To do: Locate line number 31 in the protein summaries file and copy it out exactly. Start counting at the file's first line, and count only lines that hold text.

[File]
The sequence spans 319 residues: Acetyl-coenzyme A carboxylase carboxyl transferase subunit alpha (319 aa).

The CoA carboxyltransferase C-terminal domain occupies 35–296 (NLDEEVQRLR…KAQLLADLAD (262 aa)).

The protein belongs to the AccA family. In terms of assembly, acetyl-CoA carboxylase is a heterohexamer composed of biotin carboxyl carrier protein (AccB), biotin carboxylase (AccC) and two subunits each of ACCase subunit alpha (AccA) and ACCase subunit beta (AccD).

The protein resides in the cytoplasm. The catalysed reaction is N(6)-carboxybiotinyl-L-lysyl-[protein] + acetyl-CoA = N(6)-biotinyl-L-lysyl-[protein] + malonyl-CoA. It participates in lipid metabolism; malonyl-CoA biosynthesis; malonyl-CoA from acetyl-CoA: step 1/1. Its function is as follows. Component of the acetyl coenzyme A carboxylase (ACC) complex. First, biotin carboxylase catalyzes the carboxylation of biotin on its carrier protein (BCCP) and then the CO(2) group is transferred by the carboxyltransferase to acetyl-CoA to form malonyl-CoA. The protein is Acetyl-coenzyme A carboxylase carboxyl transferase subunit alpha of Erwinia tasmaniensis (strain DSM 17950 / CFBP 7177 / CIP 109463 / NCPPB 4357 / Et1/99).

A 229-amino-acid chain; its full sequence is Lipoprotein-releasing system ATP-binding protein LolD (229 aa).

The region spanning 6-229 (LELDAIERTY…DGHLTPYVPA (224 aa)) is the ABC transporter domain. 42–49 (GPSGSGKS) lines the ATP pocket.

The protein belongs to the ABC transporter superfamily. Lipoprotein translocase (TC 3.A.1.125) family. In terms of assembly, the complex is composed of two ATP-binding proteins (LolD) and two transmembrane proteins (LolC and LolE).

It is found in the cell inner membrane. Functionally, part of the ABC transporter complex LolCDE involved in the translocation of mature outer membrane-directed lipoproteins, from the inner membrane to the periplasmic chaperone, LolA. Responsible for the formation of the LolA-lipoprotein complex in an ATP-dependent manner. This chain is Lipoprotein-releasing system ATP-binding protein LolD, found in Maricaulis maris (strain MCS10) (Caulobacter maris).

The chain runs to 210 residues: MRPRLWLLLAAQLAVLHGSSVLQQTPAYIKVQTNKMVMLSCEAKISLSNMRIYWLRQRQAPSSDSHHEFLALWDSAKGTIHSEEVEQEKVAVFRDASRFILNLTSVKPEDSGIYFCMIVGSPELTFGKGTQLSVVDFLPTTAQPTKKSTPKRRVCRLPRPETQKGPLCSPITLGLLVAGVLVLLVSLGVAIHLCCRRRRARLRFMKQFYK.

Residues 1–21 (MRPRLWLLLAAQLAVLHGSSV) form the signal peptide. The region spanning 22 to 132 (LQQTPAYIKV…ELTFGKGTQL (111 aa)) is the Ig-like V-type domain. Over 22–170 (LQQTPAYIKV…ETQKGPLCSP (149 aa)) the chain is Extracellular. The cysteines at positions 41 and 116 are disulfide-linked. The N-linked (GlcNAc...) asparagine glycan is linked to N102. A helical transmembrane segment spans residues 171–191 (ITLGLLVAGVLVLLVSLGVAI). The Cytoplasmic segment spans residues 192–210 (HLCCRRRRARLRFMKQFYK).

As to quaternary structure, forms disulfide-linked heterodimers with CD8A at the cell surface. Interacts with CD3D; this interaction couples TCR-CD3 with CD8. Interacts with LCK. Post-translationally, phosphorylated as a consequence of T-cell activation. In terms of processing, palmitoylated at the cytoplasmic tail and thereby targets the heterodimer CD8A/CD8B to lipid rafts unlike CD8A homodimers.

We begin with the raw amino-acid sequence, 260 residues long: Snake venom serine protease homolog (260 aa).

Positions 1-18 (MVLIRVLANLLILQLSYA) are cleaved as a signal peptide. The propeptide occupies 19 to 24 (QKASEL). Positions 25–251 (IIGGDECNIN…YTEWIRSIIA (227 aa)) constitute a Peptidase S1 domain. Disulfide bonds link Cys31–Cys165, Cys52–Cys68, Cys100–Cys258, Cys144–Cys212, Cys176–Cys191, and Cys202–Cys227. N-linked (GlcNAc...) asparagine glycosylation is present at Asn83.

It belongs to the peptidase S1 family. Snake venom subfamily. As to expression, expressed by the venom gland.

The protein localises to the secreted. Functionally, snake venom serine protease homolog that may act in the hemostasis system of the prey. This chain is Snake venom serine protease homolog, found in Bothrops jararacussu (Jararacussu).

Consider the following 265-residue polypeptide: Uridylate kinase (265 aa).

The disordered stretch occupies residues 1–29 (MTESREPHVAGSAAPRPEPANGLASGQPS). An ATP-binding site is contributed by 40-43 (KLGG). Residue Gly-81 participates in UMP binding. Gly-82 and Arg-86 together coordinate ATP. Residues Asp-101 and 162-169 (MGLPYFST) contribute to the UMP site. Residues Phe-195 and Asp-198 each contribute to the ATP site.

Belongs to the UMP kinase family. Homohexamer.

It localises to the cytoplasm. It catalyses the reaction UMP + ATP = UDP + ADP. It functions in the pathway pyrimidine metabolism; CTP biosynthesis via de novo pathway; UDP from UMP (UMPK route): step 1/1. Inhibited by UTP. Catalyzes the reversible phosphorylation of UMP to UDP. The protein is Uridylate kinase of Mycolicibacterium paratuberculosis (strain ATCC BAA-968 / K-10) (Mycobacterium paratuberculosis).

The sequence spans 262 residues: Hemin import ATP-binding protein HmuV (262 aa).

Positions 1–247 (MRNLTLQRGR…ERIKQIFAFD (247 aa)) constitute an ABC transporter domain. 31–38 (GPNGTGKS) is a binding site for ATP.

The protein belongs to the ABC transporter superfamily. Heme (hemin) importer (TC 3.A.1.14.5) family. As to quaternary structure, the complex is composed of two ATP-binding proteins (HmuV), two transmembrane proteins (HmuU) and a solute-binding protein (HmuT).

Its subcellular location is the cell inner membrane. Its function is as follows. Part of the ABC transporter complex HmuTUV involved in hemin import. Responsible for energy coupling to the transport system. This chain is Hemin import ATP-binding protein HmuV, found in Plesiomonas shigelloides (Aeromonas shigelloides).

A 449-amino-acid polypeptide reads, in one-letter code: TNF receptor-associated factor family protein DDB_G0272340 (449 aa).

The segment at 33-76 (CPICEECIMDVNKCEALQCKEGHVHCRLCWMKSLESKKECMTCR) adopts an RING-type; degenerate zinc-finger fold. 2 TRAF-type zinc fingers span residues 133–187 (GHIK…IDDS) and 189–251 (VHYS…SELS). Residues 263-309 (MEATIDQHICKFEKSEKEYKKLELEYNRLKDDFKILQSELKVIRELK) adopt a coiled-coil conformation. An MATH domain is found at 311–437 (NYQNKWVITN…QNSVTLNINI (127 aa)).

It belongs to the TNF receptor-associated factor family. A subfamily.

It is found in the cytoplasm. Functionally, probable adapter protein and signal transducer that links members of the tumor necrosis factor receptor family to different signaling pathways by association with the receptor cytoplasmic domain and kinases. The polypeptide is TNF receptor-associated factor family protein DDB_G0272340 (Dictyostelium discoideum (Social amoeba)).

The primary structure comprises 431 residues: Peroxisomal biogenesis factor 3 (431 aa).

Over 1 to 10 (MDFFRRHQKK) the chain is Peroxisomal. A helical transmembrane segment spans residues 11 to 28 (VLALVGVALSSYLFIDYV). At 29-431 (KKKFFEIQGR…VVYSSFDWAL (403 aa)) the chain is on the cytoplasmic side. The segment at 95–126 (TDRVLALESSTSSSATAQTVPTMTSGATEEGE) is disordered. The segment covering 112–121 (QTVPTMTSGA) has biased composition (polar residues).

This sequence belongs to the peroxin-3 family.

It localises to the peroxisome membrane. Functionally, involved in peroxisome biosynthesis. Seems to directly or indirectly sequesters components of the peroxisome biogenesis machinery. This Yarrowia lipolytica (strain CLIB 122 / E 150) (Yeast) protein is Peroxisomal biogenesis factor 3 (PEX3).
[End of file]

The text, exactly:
It localises to the peroxisome membrane. Functionally, involved in peroxisome biosynthesis. Seems to directly or indirectly sequesters components of the peroxisome biogenesis machinery. This Yarrowia lipolytica (strain CLIB 122 / E 150) (Yeast) protein is Peroxisomal biogenesis factor 3 (PEX3).